1
$\begingroup$

I'm solving a question from my Calculus textbook that asks the following:

Let $P(t)$ be the performance level of someone learning a skill as a function of the training time $t.$ The graph of $P$ is called a learning curve. In Exercise 9.1.15 we proposed the differential equation

$\frac{dP}{dt} = k[M-P(t)]$

as a reasonable model for learning, where $k$ is a positive constant. Solve it as a linear differential equation and use your solution to graph the learning curve.

My solution was to use the fact that a linear differential equation can be written in the following form:

$\frac{dy}{dx} + yP(x) = Q(x)$

where $t$ is the independent variable, and $P$ is the dependent variable (so $P(t)$ is the like 'y' in this case.)

I rewrote the given differential equation for the performance level as such:

$\frac{dP}{dt} + kP(t) = kM$

Thus, my $k$ is like my "function of x", and my $P(t)$ is my "y."

By setting $e$ to the power of the integral of $k$, I got $e^{kt}$ as my integration factor.

I multiplied both sides of my differential equation by $e^{kt}$, and then rewrote the left side as $(e^{kt} · P(t))'$. I integrated both sides, and factored out $k$ and $M$ since they're both constants.

The answer I got for $P(t)$ is $M + ce^{-kt}.$

So for my actual question: Is this correct? I'm not very sure about my solution to this question. Also, is my logic for each of my steps sound and reasonable?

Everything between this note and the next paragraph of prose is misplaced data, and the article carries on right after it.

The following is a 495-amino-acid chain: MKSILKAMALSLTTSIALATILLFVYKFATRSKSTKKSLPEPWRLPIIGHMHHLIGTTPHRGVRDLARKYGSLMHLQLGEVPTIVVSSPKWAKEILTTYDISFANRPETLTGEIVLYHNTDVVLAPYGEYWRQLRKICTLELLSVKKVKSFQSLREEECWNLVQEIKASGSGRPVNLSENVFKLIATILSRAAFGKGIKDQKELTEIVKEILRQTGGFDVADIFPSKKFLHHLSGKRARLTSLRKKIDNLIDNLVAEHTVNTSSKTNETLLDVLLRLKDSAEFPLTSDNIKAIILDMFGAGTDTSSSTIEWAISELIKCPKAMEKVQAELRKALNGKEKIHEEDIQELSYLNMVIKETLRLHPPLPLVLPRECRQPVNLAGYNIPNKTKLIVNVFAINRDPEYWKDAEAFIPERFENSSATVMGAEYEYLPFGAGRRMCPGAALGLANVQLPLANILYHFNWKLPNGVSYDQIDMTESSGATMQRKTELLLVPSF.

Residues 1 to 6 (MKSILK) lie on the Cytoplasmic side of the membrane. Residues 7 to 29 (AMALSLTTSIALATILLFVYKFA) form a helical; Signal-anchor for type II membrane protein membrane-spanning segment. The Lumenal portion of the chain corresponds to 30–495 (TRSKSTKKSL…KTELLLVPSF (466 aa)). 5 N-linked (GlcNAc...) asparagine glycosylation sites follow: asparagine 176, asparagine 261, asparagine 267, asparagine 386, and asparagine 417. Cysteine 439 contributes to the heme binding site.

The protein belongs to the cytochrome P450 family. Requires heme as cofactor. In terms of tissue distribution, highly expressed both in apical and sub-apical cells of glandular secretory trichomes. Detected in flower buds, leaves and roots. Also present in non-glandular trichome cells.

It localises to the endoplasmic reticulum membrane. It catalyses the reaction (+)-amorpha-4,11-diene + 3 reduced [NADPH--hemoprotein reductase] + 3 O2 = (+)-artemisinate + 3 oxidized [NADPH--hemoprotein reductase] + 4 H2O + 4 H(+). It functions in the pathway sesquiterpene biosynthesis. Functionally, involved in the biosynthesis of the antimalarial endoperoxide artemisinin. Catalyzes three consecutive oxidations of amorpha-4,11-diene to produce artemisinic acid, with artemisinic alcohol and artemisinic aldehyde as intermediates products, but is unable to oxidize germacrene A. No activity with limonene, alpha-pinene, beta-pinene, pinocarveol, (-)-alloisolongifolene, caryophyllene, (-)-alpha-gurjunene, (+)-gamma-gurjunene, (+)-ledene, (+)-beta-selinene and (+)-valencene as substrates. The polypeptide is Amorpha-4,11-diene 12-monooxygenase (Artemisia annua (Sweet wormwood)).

Thank you so much for reading!

$\endgroup$
  • $\begingroup$ Your answer solves the differential equation, as you can check by differentiation. However, I suppose we are to have $P(0)=0,$ and you haven't reflected that. What should the value of $c$ be? $\endgroup$ – saulspatz Mar 30 '18 at 23:33
  • $\begingroup$ I think that if we are assuming $P(0) = 0,$ then $c$ should probably be $-M.$ $\endgroup$ – DeepLearner Mar 31 '18 at 1:12
  • $\begingroup$ That's what I think, too. $\endgroup$ – saulspatz Mar 31 '18 at 1:55
0
$\begingroup$

What you did is correct. The equation can also be solved as a separable equation: you can write $$ \frac{P'}{M-P}=k. $$ Looking at antiderivatives you get $$ -\log(M-P)=kt+c, $$ and taking exponentials $$ M-P=e^{-kt-c}=de^{-kt}. $$ So $$ P(t)=M-de^{-kt}. $$ Since the constant $d$ is still to be determined, the minus sign can be made into a plus to get the solution in the same form as you had.

$\endgroup$

Your Answer

By clicking “Post Your Answer”, you agree to our terms of service, privacy policy and cookie policy

Not the answer you're looking for? Browse other questions tagged or ask your own question.